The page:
Alice Arbuckle, of Hillsboro, was on the agenda to discuss the Dog Ordinance at the September 17 Pocahontas County Commission meeting. Arbuckle asked the commissioners to consider revising that ordinance using the Kanawha County Animal Cruelty and Canine Tethering Ordinance as a model for those revisions.
Arbuckle had placed an ad in The Pocahontas Times outlining her concerns and planned appearance before the commission, and had been interviewed by Allegheny Mountain Radio, as well. She said she did so in hopes that others would attend and share their observations and concerns about dogs in the county being tethered outside on short chains all year without shade or shelter from the weather. Arbuckle said many of these dogs have been seen with overturned food and water bowls and surrounded by their own feces.
A large crowd filled the commission room and spilled out into the hallway. Twenty-three citizens signed up to address the commission about the dog ordinance issue. Nearly all of them, however, were adamantly opposed to the commission revising the current dog ordinance. Only Laurie Cameron and Ken Springer, a member of the Humane Society, spoke out in support of Arbuckle’s concerns and her solution, to revise the dog ordinance.
Arbuckle laid out an impassioned case to the commission in which she said she was speaking as an advocate for all the dogs in Pocahontas County. She said that if the commission used the Kanawha Ordinance as a model, it would empower the Animal Enforcement Officer to protect dogs from what she sees as cruelty and abuse. Although Arbuckle acknowledged that there are many well-cared for dogs in the county, she said she has observed many dogs “living a life of quiet desperation, forced to endure inhumane conditions 24/7.” She wants to see such tethering made illegal as it is in Kanawha County. Arbuckle said that the Kanawha Ordinance does make an exception for tethering hunting dogs.
Many of those who spoke out against revising the Dog Ordinance said they keep their dogs tethered, but they love and take care of their dogs and ensure they have shelter from the elements and adequate food and water. Many of those in opposition to revisions, said that changing the ordinance is not necessary since the type of cruel treatment described by Arbuckle is already prohibited by the current ordinance.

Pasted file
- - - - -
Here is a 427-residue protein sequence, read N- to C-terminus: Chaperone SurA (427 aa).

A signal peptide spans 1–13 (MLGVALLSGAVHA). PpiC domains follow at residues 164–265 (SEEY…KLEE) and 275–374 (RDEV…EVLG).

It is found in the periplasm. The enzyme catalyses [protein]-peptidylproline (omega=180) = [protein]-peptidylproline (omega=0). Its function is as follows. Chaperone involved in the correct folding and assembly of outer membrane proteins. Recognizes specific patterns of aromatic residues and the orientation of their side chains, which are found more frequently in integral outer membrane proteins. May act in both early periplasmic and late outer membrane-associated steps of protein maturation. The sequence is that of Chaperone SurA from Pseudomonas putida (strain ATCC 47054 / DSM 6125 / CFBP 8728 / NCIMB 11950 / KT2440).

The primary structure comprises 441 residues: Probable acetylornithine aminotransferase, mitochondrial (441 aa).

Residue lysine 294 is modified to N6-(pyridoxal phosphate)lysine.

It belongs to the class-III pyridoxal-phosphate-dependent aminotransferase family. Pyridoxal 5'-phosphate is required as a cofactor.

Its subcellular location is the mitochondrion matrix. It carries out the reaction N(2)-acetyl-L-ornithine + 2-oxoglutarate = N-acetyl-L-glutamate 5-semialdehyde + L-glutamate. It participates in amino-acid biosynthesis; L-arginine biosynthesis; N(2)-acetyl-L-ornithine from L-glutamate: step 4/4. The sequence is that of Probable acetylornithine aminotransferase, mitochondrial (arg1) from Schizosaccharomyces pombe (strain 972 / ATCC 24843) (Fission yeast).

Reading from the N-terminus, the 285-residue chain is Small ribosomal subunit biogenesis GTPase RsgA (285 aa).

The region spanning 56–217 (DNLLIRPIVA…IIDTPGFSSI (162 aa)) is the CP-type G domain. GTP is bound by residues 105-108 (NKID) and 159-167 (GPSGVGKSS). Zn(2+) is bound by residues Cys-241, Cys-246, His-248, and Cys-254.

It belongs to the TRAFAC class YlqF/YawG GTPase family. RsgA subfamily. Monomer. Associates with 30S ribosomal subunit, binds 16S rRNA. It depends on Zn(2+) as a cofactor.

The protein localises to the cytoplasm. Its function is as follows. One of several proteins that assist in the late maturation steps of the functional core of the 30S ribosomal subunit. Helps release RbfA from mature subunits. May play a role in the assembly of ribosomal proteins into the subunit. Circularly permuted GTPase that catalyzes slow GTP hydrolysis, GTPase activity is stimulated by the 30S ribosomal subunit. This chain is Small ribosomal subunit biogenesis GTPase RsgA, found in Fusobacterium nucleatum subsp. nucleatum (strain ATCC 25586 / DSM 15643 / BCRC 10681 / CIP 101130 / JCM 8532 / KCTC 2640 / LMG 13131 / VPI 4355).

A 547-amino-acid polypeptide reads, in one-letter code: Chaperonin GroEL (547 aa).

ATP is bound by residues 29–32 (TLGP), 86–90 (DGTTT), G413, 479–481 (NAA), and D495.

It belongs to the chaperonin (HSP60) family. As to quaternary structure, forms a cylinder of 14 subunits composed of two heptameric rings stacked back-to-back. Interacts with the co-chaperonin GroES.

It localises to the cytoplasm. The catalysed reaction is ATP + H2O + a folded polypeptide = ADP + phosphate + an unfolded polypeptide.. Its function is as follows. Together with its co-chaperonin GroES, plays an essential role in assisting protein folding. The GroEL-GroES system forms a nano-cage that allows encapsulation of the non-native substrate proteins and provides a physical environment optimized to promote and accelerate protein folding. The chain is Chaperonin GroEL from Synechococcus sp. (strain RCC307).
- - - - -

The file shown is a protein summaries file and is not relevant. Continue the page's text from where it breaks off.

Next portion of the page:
Commission President McLaughlin pointed out that everybody in the room opposes the cruel treatment of dogs. He said that the Animal Enforcement Officer may not have enough resources to properly enforce the law. So, the commission passed a motion to look at the current ordinance and to invite the Animal Enforcement Officer to a meeting to ask what additional resources he needs to better enforce the ordinance.
A reading of the current dog ordinance reveals that, while it addresses dogs running loose; dogs not licensed or vaccinated against rabies; the failure of dog owners to clean up their dog’s waste on public property or on other people’s property; and people who allow their dogs to disturb others by excessive barking, it does not mention dogs being tethered in inhumane conditions or otherwise being cruelly treated. Although there may be other state statutes that do prohibit animal cruelty.
In other business, the commission heard from Cara Rose, the Executive Director of the Convention and Visitor’s Bureau (CVB), who delivered the annual report and financial review. Rose said that $2.2 million has been collected in Hotel Occupancy Tax, the most ever, which is a sign that the tourism industry in the county is thriving.
Rose also said the CVB will be hosting the West Virginia Tourism Conference next week at Snowshoe. She said Pocahontas County has only hosted it three times in the past 30 years, and this presents an opportunity to showcase this county’s tourism successes.
Rose reported that two of the seven new entrance signs have been placed along the roads at the county lines, and they look great.
She also provided an update on the Bicentennial plans, including having local artists paint eight large sculptures of trout, placing them in seven communities and one to be placed at the courthouse on behalf of the county commission. These sculptures will honor each of the eight rivers that begin in Pocahontas County. The commissioners agreed to have their trout sculpture represent the Elk River.
In addition, the commission
• Passed a resolution designating the Greenbrier Valley Economic Development Corporation as being the lead economic development organization for the county in 2019-2020.
• Authorized Sheriff Jeff Barlow to post a “weapons” notice at the courthouse
• Approved using a line item account rather than a checking account for any Broadband Study Grant expenditures.